SweetSuwan5Within 20 minutes I was in a state of shock. WHO’D A THUNK there were actual rapids in Florida!? Paula brought me to a park that boasts the largest white water rapids in the state, an impressive Class III Rapids with 80 foot high Limestone bluffs along the river. Simply amazing. We snapped pictures of breath taking views, and marveled at the powerful Suwannee River waters surging downstream. SweetSuwan3The hiking trail could have brought us through another 25 or more miles of wooded wilderness, quite a different scene than the Gulf area. But we opted to head back and on to our next destination—the hunting camp.

Once again we were on the road, this time following coordinates she obtained from somewhere that would hopefully bring us to the hunting camp. We drove at least an hour on paved roads, but then it was back to the Florida back roads. We drove at least another hour down what she swore was a road, (but I think it was an oversized animal trail) that at times we had to keep the windows up or we’d be whipped in the face by branches. We pummeled through mud and water, over deadfalls and squeezed through some very narrow areas of the “road”.

“Paula, are you sure we are going the right way?” I finally peeped as we joggled down the unmaintained, animal trail excuse for a road.   We could barely drive 15 miles per hour safely.

“Well I’m pretty sure this is right. That doesn’t look familiar, though.” She replied. “And neither does that.“

The GPS didn’t seem to be reading correctly, so the guessing game went on for another 45 minutes. Finally she somehow identified a tree off to the right or something like that and announced “there it is, we are here!” and she pulled off to the left of a Y in the road.

I looked back at the road we came in on. It wasn’t much of a road. In fact, where the hell is the road? It had evaporated into the bushes. I have no idea where we are.

She slowly pulled up to an old steel gate across an overgrown fire road.

“Are you sure about this?”

“Yes, this is it! But just wait here, and I’ll go check.” And with that she bailed out of the truck, sprinted over the gate and down the fire road.

I sat waiting at the truck. My mind starts to wander.

Dang, is this where they shot Deliverance?

We’ve got about 2 hours of daylight left, tops.

Dang, my phone isn’t picking up a signal.

What if she is wrong?

Dang mosquitos! Good Grief!

What if she doesn’t come back?

Dang we slid through a whole lot of mud back there.

Suddenly she was back, and digging around in the foliage looking for a hidden key for the gate.

“I don’t understand, it’s always here.” She mumbled. We decided to leave the truck there and hike in.

Yes this is it. Look, a BATHROOM! I made fast tracks to the can.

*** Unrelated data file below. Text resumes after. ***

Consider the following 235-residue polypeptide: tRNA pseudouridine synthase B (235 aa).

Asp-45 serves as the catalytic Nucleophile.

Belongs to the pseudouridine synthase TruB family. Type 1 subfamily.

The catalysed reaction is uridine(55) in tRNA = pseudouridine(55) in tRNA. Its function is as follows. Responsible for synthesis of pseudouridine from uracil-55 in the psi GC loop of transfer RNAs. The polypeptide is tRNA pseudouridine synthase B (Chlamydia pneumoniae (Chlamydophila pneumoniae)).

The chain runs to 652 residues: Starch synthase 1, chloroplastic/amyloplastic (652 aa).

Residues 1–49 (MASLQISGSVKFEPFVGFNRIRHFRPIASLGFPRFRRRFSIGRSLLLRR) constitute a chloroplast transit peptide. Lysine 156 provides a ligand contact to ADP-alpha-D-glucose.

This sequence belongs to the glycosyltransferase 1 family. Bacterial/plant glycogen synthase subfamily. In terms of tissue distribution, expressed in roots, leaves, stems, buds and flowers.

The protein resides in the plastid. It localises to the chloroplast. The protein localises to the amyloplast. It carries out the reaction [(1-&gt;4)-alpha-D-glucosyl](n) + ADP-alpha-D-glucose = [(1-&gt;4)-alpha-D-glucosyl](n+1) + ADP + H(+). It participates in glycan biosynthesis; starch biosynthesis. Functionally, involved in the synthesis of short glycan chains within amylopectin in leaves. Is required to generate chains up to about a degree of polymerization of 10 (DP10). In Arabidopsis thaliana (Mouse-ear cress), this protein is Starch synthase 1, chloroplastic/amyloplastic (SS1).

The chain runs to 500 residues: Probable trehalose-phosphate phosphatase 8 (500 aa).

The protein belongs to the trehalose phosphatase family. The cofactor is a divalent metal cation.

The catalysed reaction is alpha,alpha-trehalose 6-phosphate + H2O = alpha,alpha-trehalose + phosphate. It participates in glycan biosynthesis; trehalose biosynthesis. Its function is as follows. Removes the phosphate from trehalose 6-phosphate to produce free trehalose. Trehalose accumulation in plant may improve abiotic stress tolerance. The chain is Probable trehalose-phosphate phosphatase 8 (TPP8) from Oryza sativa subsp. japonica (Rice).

So this is the hunting camp. Paula was engrossed with searching for something. I did not ask her what for. Perhaps it isn’t anything in particular. Her searching became more determined.

“Are you looking for something specific? Can I help?”

“Richards stuff. Where is his stuff?” she seemed anxious.

Everything in the hunting shack was beyond neat. Unbelievable neat. No way could this be a place where men hung out. It was just too neat. Or, maybe her late husbands’ buddy has already been there and gone.

Again, my heart broke for her. She canvassed the entire inside of the cabin, looking more and more distraught. Then she picked up an object.

The cabin became very quiet. Our eyes met. She had never been here without him. It was good that we were here. She just wanted something of his to hang on to. She stood in the middle of the main room with the object, looked around with misty eyes, then quickly turned and headed out the door as I raced to catch up, giving her plenty of space to feel what she needed to feel.

SweetSwuan2We walked the property in silence as the sun began to set. Where ever the heck we are this certainly is a great hunting camp! There were feeders and treestands and carefully trimmed trails for close shots with the bow. She talked about how much time he spent managing the two properties, and how they would come up together and fill the feeders, look for sign of wild game, and just relax.

We had to head out, or we’d never get out in the dark. Racing the sun at a snails pace, we made our way down that rough and tumble animal trail road–through the water and mud and deadfalls and brush and eventually hit pavement. We drove back to our camp in quiet resolve, sharing just enough small talk to keep us both awake. I sat silently in the passenger seat, realizing something epic took place today, and I was honored to have been a part of it.

Oh dear friend, I can’t imagine your pain! Losing your best friend, your childhood sweetheart, your husband of 40 something years….oh, I am so sorry for your loss!

Tomorrow will be a new day with a new adventure.

Thank you for reading my post. Was it inspiring? Scary? Funny? Unbelievable? I’d love to hear your thoughts! All comments are greatly appreciated. Life is an adventure—and it begins today! Why wait for an invitation to live an amazing life full of great experiences? There are lots of inspirational stories under my blog category, “PRs Amazing Outdoor Adventure Update”. If you like what you see, please let me know by “liking” my website. You can even join my tribe to automatically receive new postings ‘hot off the press’.

If you find yourself spending your time not doing what you love, I invite you to contact me for help to create your own, amazing adventure. As always, please feel free to share with others who may find meaning and value in exploring limitless possibilities with PR Brady AdVentures. Thanks again!